Stan Ploszaj

Stanley J. Ploszaj (1943-2017)

The Mahwah Museum mourns the passing of our friend, docent and former treasurer, Stanley J. Ploszaj.  He passed away on November 8, 2017 at his home in Mahwah, NJ.

 

Stan was a man of many interests and talents. His intellectual curiosity made him a lifelong learner. He was a proud alumnus of Columbia University, receiving both undergraduate and graduate degrees there. He also received a Masters of Library Science at Rutgers University, which led to a career as a systems and technical services librarian and consultant. In the course of his varied career, Stan managed large library automation systems including Westchester Library System and Ramapo Catskill Library System. He belonged to a number of professional organizations and served as a board member on the Southeastern New York Library Resources Council. Outside of work, Stan was an active community member. He volunteered at the Mahwah Museum and was a former chair of the Buildings and Grounds Committee at Immaculate Conception Church in Mahwah.

Friendly by nature, his loss will be felt by many.  In lieu of flowers, the family requests donations to HUMC Foundation, 160 Essex Street, Suite 101, Lodi, NJ 07644. In the memo section, please indicate the John Theurer Cancer Center.

The Museum offers its condolences to his family.  He is remembered for his dedication and knowledge and will be missed.

 

A link to Stans’s obituary can be found here Stanley Ploszaj Obituary

 

Donald Cooper Model Railroad Special Holiday Hours

Donald Cooper Model Railroad Special Holiday Hours – Fridays from 6-8:30 pm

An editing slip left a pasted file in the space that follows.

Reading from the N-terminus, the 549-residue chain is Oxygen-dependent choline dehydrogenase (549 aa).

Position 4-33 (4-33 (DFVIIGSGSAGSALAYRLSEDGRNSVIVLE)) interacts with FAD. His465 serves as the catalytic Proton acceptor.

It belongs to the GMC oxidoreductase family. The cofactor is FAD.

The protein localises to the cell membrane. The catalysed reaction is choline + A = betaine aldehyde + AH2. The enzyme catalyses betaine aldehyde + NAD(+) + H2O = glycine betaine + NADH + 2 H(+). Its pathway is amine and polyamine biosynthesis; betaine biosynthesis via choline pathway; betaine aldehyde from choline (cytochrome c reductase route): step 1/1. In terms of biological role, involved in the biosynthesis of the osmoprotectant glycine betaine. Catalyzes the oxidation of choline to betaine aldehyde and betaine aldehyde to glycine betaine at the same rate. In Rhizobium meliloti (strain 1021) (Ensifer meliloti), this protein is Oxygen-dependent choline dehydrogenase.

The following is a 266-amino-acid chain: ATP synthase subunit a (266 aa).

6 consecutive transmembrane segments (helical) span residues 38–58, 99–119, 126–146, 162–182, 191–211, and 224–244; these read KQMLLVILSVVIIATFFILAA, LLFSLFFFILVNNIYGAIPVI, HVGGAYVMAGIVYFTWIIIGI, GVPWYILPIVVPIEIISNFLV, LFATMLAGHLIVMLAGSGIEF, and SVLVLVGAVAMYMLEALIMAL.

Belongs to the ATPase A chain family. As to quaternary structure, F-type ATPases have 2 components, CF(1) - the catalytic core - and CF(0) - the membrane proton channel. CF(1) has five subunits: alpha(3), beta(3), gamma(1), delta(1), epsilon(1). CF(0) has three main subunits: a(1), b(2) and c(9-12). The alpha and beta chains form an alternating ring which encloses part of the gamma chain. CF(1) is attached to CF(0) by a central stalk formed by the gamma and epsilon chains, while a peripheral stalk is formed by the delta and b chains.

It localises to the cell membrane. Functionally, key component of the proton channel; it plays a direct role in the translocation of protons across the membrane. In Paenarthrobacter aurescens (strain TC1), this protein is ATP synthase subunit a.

November 24, and December 1, 8, 15, and 22

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Holiday Train Display – Friday evenings and Weekends

Santa to Visit! On Friday, December 22nd at 7:00 PM!

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Special holiday hours for The Donald Cooper Railroad. The Railroad will be open on Friday nights from 6-8:30 pm for four weeks, from November 24 through December 22. These special hours are in addition to our regular hours, Saturday and Sunday 1-4 PM.

On December 22, 2017 from 7:00 pm- 7:30 pm Santa Claus will be making a special visit to the Donald Cooper Model Railroad.

A special holiday treat for children, this railroad operates more than 11 trains  and children delight in the realistic subway that runs at their eye level. The model contains street fairs, a skateboard park, a subway system, construction sites and a replica of the Great Falls of Patterson. The Donald Cooper Railroad is also open on weekends ONLY from 1-4 pm September through June. Admission is $5 for non-members, children and members free.

For more information about the Donald Cooper Model Railroad, please click here

Lecture: WWI: Causes, Progression and Outcome

WWI: Causes, Progression and Outcome

On Thursday December 14, 2017 at 7:30 p.m. Dr. David Fine will present this lecture.  Part of the Mahwah Museum Lecture Series, the lecture will take place at the Ramapo Reformed Church, 100 Island Rd., Mahwah. Admission is $3, free for museum members.  Contact programs@mahwahmuseum.org for reservations or call 201-512-0099. Refreshments will be served afterwards.